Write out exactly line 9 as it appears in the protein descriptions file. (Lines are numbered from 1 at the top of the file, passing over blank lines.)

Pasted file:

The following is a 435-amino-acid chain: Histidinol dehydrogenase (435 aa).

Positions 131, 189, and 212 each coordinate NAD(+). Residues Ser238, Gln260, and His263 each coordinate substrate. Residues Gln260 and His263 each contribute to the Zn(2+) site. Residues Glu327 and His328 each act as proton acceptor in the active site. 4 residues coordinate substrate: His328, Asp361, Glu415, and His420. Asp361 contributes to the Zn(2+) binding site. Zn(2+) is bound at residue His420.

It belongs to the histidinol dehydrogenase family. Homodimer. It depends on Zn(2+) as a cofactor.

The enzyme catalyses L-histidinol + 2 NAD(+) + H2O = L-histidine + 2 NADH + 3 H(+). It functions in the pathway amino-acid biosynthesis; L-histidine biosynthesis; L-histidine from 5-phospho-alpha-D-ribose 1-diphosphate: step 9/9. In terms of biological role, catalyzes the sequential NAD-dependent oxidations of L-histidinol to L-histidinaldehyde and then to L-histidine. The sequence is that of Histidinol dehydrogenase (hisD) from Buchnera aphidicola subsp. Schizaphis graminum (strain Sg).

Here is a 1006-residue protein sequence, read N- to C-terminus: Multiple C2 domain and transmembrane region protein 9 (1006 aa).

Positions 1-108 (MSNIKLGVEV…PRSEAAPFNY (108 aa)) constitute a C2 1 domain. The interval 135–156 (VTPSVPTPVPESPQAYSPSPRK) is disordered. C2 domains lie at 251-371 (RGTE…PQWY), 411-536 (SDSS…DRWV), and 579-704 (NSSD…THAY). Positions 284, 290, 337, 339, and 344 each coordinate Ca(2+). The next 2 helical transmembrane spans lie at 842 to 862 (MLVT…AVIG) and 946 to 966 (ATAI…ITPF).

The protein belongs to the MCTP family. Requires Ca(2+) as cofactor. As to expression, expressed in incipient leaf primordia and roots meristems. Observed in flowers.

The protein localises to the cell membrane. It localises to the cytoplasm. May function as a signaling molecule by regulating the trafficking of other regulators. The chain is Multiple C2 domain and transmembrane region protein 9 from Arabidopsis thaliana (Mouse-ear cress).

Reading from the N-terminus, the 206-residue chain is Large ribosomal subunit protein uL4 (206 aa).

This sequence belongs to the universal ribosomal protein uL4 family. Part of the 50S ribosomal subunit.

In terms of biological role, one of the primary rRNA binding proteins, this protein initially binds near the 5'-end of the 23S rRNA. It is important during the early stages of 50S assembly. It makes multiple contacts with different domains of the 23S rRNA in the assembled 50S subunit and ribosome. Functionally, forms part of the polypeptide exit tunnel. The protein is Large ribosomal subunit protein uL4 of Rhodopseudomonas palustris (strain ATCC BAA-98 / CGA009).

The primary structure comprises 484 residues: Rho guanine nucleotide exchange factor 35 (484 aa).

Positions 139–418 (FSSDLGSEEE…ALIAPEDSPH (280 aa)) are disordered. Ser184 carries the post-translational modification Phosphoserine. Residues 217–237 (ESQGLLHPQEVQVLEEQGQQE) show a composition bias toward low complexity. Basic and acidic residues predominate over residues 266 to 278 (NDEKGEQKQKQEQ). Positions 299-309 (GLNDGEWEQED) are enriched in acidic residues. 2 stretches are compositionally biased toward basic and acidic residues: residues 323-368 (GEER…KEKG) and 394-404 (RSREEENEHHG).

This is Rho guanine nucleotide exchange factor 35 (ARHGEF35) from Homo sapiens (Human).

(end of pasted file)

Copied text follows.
Reading from the N-terminus, the 206-residue chain is Large ribosomal subunit protein uL4 (206 aa).